• Horseshoers are licensed in Arkansas. Farriers, who do essentially the same job, are licensed in New York. Blacksmiths are licensed in Illinois. In Minnesota, equine teeth floaters, who file the sharp points off horses’ teeth, are licensed while Texas has a license for horse dental providers. Kentucky requires a license for an “approved horse seller.”
  • Florists are licensed in Louisiana and Idaho.
  • Beekeepers are licensed in Maine, North Carolina, and Rhode Island.
  • Motion picture operators are licensed in Massachusetts. So are theatrical booking agents and ticket resellers.
  • Chimney sweeps are licensed in Vermont.
  • Animals are regulated at both ends, from animal feed distributors in Michigan to commercial animal waste technicians in Minnesota and manure service representatives in Iowa. People who specialize in animals from conception to death also are licensed in various states, from artificial insemination technicians in Wyoming and New Mexico to dead animal dealers in Michigan.
  • If you are planning a night on the town, you are apt to need the services of a licensed professional. Aside from the cosmetologists to get you looking just right, you might come across a licensed wardrobe attendant in Illinois or a licensed parking valet in West Virginia, or a licensed magician in Nevada. To top the evening off, you can rest assured that if you are in North Carolina, you have the protection of a licensed frozen dessert inspector.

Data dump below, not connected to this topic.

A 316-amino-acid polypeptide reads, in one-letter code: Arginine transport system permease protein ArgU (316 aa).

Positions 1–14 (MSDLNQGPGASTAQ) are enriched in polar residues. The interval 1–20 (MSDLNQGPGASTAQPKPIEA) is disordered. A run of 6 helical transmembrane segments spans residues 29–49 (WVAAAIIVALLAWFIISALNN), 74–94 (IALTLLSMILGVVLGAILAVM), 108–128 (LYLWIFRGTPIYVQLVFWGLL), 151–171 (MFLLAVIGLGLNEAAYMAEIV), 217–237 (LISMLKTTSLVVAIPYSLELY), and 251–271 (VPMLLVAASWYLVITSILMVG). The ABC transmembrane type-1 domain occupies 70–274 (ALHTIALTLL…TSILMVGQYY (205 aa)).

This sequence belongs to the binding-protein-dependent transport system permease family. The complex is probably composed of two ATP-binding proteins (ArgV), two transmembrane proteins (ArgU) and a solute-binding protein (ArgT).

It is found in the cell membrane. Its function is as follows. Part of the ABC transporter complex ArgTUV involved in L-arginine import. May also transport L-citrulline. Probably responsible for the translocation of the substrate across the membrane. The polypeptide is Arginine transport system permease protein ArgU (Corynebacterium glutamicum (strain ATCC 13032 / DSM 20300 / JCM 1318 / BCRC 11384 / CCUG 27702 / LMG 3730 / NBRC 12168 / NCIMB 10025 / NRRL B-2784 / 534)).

• Sign installers are licensed in Arkansas, California, Michigan, New Mexico, North Carolina, and Rhode Island. Door installers are licensed in California and New Mexico. California also licenses window coverings contractors.
  • Among the messier jobs that require a license are grease processors in Wisconsin, worm diggers in Maine and frog dealers in Minnesota.

As these nonsensical licenses illustrate, very few of the professions that are heavily regulated by the states pose any real threat to the public’s health and safety, the specter that is used to justify requiring a license. Truth is, they are put in place to protect the industry, not the public.

As the Goldwater Institute documented in a December 2017 investigative report, Protection Racket: Occupational Licensing Laws and the Right to Earn a Living, state licensing laws almost always come at the behest of the regulated industries themselves. Research studies cited in government reports show that by excluding the competition that newcomers would bring to the industries, existing practitioners can charge about 15 percent more for their services than they could if they were unlicensed. The reason is that the education, training, testing and licensing requirements all represent a barrier to entry into a profession. Without those requirements, more people could enter a given trade, increasing competition and thereby driving down prices.

If all of this makes you outraged, if it has you so mad you are literally breathing fire, don’t worry. Nevada has a license for that.

Mark Flatten is the National Investigative Journalist at the Goldwater Institute.